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Rivaroxaban may reduce thromboembolic risk in HF patients

Audrey Abella
28 Nov 2018
Dr Barry Greenberg discusses results of the COMMANDER HF trial.

Use of the oral anticoagulant rivaroxaban at a low dose may reduce the risk of thromboembolic events* in patients with heart failure (HF), according to a post hoc analysis of the COMMANDER HF** trial.

The study enrolled 5,000 high-risk individuals (mean age 67 years, 22 percent female) with chronic HF who experienced an episode of worsening (ie, HF hospitalization) within 21 days of hospital discharge. Participants were randomized 1:1 to receive rivaroxaban 2.5 mg twice daily or placebo on top of standard-of-care therapy. [AHA 2018, abstract 19574]

Kaplan-Meier estimates revealed a reduction in thromboembolic events with rivaroxaban vs placebo (13.1 percent vs 15.5 percent, hazard ratio [HR], 0.83, 95 percent confidence interval [CI], 0.72–0.96; p=0.013), translating to an event rate of 7.0 and 8.5/100 patient years, respectively, over a median follow-up of 19.6 months.

“We tested for homogeneity but there was no evidence that [the endpoints] were different. They were all going in a similar direction. The main ones were (myocardial infarction [MI]) and stroke,” said Dr Barry Greenberg from the University of California in San Diego, California, US, pertaining to the reductions observed in the subgroup results specifically for MI (3.9 percent vs 4.7 percent, HR, 0.83, 95 percent CI, 0.63–1.08) and ischaemic stroke (1.6 percent vs 2.5 percent, HR, 0.64, 95 percent CI, 0.43–0.95).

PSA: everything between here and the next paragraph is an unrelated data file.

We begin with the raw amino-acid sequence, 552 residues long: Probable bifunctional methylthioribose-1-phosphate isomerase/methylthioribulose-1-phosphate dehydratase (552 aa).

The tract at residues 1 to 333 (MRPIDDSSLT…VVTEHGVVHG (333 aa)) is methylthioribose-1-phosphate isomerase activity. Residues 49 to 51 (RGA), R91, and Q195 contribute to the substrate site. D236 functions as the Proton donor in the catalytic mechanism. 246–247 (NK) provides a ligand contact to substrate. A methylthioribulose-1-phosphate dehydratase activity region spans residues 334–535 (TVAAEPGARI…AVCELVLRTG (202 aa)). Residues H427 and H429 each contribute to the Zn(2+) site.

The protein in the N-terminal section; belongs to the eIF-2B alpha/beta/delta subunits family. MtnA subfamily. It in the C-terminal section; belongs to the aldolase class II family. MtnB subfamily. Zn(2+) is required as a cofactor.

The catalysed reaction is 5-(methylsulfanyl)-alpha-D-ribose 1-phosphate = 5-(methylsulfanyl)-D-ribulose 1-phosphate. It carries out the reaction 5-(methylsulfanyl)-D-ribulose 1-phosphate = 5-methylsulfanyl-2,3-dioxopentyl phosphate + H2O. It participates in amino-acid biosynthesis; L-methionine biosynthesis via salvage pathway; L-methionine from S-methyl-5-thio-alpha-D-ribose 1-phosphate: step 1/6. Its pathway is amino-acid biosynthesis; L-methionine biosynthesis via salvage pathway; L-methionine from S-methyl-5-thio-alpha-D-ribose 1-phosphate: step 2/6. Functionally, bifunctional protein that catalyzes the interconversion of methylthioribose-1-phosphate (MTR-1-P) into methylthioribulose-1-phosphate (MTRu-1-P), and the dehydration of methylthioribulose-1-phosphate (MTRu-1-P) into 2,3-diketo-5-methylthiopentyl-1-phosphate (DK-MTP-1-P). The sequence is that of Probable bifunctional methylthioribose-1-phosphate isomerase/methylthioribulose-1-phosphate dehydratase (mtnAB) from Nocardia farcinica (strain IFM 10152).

The results support the findings from the ATLAS ACS 2 TIMI 51*** and COMPASS# trials which demonstrated reductions in cardiovascular (CV) death, MI, and stroke with rivaroxaban. [N Engl J Med 2012;366:9-19; N Engl J Med 2017;377:1319-1330] While both trials focused on patients post-MI, or with unstable angina or stable coronary artery or peripheral vascular disease, patients with HF were also included. [Am J Cardiol 2018;122:1896-1901]

Initial COMMANDER HF findings demonstrated no improvement in all-cause mortality, MI, and stroke (HR, 0.94) and CV death and HF hospitalization (HR, 1.01). Therefore, it is important to establish a treatment regimen for chronic HF given the high rates of readmission and death following an episode, said Greenberg. [Eur J Heart Fail 2013;15:808-817]

Greenberg called for a prospective analysis to elucidate the findings and further establish the role of rivaroxaban in treating HF. “[Considering] other studies … that have [evaluated] patients with atherosclerotic disease and showed a very favourable signal for low-dose rivaroxaban in reducing events, what [our] data shows us is that [HF] … would not be a reason to withhold rivaroxaban in this population. [Further] studies [may determine] whether [rivaroxaban] is a favourable drug for patients with HF alone.”

Moreover, it is still premature to say that anybody with HF should be on rivaroxaban, noted Greenberg. “I’d key in on the atherosclerotic background and put this in the context of the other studies … [There might be] a very strong signal that [rivaroxaban] does have benefits.”

 

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